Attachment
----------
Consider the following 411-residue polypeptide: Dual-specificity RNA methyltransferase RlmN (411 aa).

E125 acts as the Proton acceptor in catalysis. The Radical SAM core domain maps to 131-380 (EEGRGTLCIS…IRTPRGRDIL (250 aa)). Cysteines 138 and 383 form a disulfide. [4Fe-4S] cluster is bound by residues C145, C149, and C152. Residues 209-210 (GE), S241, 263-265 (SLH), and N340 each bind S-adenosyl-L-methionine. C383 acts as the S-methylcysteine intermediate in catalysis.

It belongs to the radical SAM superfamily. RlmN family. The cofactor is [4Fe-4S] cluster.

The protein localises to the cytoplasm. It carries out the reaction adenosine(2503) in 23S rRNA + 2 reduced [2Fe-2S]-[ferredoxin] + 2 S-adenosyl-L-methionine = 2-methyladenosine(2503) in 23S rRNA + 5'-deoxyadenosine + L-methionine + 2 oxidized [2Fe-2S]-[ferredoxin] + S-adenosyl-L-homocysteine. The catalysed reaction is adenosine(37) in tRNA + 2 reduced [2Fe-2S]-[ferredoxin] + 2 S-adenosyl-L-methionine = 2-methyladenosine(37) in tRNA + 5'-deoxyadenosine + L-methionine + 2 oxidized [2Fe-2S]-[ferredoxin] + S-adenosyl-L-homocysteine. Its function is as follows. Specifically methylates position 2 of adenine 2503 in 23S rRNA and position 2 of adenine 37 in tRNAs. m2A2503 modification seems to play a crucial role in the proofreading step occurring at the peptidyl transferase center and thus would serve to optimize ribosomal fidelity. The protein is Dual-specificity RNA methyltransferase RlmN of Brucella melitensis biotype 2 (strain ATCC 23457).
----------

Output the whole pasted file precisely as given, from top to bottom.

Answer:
Consider the following 411-residue polypeptide: Dual-specificity RNA methyltransferase RlmN (411 aa).

E125 acts as the Proton acceptor in catalysis. The Radical SAM core domain maps to 131-380 (EEGRGTLCIS…IRTPRGRDIL (250 aa)). Cysteines 138 and 383 form a disulfide. [4Fe-4S] cluster is bound by residues C145, C149, and C152. Residues 209-210 (GE), S241, 263-265 (SLH), and N340 each bind S-adenosyl-L-methionine. C383 acts as the S-methylcysteine intermediate in catalysis.

It belongs to the radical SAM superfamily. RlmN family. The cofactor is [4Fe-4S] cluster.

The protein localises to the cytoplasm. It carries out the reaction adenosine(2503) in 23S rRNA + 2 reduced [2Fe-2S]-[ferredoxin] + 2 S-adenosyl-L-methionine = 2-methyladenosine(2503) in 23S rRNA + 5'-deoxyadenosine + L-methionine + 2 oxidized [2Fe-2S]-[ferredoxin] + S-adenosyl-L-homocysteine. The catalysed reaction is adenosine(37) in tRNA + 2 reduced [2Fe-2S]-[ferredoxin] + 2 S-adenosyl-L-methionine = 2-methyladenosine(37) in tRNA + 5'-deoxyadenosine + L-methionine + 2 oxidized [2Fe-2S]-[ferredoxin] + S-adenosyl-L-homocysteine. Its function is as follows. Specifically methylates position 2 of adenine 2503 in 23S rRNA and position 2 of adenine 37 in tRNAs. m2A2503 modification seems to play a crucial role in the proofreading step occurring at the peptidyl transferase center and thus would serve to optimize ribosomal fidelity. The protein is Dual-specificity RNA methyltransferase RlmN of Brucella melitensis biotype 2 (strain ATCC 23457).